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Deutz air cooled diesels

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Dave Mikkelson
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#1 Posted: 11/20/2010 13:59:13

Forgive me... and maybe they are simply too heavy... but has anyone researched these torque monsters for aviation?  I'm sure someone has... but then I do have a mill and tend to think outside the box all the time.  Simple engines.... just looked at a old european truck from the 70s I think it was...   V8... quotes only 230 hp BUT 700 ft/lb of torque, and torque at 2500 rpm (or so) is what we fly.  Just curious and too ignorant yet to know...but then the tinkerer in me says that the crank, cyl and heads etc could be installed in a custom aluminum crankcase and lightened it up... maybe the numbers just aren't there... but my curiosity hurts...so I had to ask.

 

 

Dave

"Nothing is impossible... but practicality might be another issue"



Patrick Panzera
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#2 Posted: 11/20/2010 16:18:00

Hi Dave,

Weight is usually the enemy of converting a diesel for aviation, that's one reason we don't see too many flying. and if they are purpose-built for aviation (being made light enough for a competitive power/weight ratio) the are just too costly.

And the 700 pounds of torque from a 230hp engine turning 2500 RPM is not possible. 

Horsepower is just a way to express work (torque) done over a period of time (RPM)

To find horsepower:

                                Torque x RPM

Horsepower =    ---------------------

                                      5252


To find torque from a known horsepower @ a given RPM:


                 5252 x horsepower

torque= --------------------------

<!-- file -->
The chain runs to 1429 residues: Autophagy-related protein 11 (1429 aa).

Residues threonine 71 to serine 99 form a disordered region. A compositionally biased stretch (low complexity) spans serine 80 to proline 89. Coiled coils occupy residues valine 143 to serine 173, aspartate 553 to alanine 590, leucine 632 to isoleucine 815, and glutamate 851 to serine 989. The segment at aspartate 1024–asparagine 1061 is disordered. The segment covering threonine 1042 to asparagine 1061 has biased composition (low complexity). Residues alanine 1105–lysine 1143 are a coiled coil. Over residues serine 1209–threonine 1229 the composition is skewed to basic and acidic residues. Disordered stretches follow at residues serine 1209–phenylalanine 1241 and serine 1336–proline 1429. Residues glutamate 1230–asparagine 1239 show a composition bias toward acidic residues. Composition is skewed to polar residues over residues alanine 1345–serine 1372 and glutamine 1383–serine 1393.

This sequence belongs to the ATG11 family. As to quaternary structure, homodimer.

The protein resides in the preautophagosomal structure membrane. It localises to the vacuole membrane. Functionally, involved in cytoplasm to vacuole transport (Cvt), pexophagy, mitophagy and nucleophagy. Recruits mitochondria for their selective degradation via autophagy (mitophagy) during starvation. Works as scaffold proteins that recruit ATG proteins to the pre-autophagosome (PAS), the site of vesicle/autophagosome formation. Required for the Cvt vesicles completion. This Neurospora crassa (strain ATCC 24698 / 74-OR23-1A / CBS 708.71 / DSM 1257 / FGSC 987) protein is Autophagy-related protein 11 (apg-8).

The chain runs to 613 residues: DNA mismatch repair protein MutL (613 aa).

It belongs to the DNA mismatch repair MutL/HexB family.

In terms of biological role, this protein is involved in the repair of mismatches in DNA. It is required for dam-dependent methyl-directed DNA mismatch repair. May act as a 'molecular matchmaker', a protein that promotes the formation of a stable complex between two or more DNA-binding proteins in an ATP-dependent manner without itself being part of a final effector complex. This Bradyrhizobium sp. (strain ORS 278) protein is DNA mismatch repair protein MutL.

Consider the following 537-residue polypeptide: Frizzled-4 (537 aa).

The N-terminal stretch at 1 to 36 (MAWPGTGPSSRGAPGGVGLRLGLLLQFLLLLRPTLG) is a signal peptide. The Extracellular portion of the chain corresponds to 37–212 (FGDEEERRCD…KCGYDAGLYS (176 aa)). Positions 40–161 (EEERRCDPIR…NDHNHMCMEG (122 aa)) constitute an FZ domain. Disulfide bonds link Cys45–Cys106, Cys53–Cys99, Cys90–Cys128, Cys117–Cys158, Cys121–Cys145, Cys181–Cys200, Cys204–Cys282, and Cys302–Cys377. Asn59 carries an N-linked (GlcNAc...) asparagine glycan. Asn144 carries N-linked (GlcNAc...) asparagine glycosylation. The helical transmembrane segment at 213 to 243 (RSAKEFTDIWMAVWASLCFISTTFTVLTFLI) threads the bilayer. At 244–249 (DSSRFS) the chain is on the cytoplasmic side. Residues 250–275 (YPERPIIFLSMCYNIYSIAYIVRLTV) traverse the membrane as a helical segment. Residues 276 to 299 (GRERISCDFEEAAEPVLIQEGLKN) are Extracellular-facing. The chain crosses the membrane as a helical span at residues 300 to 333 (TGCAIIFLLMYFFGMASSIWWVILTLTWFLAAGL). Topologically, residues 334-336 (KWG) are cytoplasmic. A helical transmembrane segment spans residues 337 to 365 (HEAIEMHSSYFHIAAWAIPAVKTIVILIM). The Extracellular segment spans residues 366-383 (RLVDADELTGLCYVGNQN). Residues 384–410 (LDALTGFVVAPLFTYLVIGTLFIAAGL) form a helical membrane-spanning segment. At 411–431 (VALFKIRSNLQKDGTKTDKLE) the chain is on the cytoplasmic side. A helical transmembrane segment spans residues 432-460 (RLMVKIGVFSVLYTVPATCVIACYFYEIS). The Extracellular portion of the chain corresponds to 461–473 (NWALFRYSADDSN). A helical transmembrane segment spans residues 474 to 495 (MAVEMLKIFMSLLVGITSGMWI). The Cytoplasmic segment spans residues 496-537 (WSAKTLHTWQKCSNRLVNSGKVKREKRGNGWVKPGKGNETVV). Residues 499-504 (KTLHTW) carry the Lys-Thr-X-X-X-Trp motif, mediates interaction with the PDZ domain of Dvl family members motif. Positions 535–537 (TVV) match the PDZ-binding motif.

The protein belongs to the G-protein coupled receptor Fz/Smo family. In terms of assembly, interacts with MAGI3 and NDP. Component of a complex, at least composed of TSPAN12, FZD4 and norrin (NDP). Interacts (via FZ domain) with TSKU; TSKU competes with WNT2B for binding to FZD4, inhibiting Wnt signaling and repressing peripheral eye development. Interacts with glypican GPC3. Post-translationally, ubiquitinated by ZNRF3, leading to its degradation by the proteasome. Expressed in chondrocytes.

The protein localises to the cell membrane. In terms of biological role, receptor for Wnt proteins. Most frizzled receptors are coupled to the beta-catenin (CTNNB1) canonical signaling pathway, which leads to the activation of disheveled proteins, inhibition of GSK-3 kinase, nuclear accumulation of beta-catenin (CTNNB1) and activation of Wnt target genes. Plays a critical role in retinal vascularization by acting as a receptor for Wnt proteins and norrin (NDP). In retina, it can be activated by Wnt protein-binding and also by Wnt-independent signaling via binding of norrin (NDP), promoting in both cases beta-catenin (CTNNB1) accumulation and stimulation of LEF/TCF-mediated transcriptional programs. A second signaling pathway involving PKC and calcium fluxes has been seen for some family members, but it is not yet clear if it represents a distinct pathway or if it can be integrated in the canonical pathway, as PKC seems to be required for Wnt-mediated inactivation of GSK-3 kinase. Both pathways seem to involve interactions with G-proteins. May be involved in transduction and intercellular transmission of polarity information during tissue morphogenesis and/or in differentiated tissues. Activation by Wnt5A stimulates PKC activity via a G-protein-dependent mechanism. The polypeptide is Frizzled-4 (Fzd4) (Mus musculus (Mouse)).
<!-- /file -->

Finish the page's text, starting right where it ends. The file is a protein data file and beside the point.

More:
RPM

So if the engine is really making "only 230 hp" @ 2500 rpm, torque has to be 483. 

These numbers are nearly identical to one of the lower HP versions of the TIO-540.

If the engine in question is really making 700 lbs of torque @ 2500, hp would be 333.

My guess is that the engine is making 700 lbs of toque but at a more "diesel" speed of 1750 RPM. 

That would work for 230 HP and if were swinging a really huge prop, it could power a plane direct drive.


Pat.





Dave Mikkelson
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#3 Posted: 11/20/2010 17:13:04 Modified: 11/20/2010 17:15:30

 

This what  the guy on U-tube was saying.  I'm sure he could be wrong, but what I liked about it was that each cyclinder/head/valve train was independent.  The interior between the V was just air ducting and place to put the injector pump.... just seemed to have possibilities. Maybe he is wrong on his numbers, but what would happen if all this (crank, rods, cylinders, cam etc... was installed in an aluminum crank cage instead of cast iron?  Yea, I think outside the box.

http://www.youtube.com/watch?v=OAKdmM21UgI

"You're looking at a 1979 Deutz F8L413F engine, V8 aircooled diesel, naturally aspirated, 770 cubic inches, 750 ft/bs of torque, 230 hp @ 2300 rpm. It comes out of an Atlas Copco air compressor. "

Check out the video... nice sound too, but then I've spent more than just a few hours on top of several diesels roughly double this size.  While these were semi truck engines and turbo'd... they ran just as well at ~11000 ft (I70 west of Denver) al the way down to sea level....

Just seems it needs to be researched...

Dave

 

 

 



Patrick Panzera
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#4 Posted: 11/20/2010 18:17:41

If we are going to believe his numbers, then we have to assume that peak torque (700 lbs) does not occur at peak horsepower (230) or max RPM (2300)

Potentially, the engine makes its peak toque at 1200 rpm (160 hp), but horsepower continues to rise as RPM rises to it's max of 2300 while torque falls.

A quick Google for  "diesel horsepower graph" netted a chart that shows almost exatly this.


Here's a link to the page:

http://www.frontierpower.com/library/makingsense.htm

As for an aluminum crankcase idea, pound-for-pound, steel is stronger than aluminum and the case would have to be strong enough to take the high-compression pounding from a diesel engine. Odds are good that to make the aluminum case strong enough, it would be as heavy as the original, with the end result costing more and weighing more than a new TIO-540. One would be better served with a new 350hp all-aluminum Chevrolet V8 that costs $5000.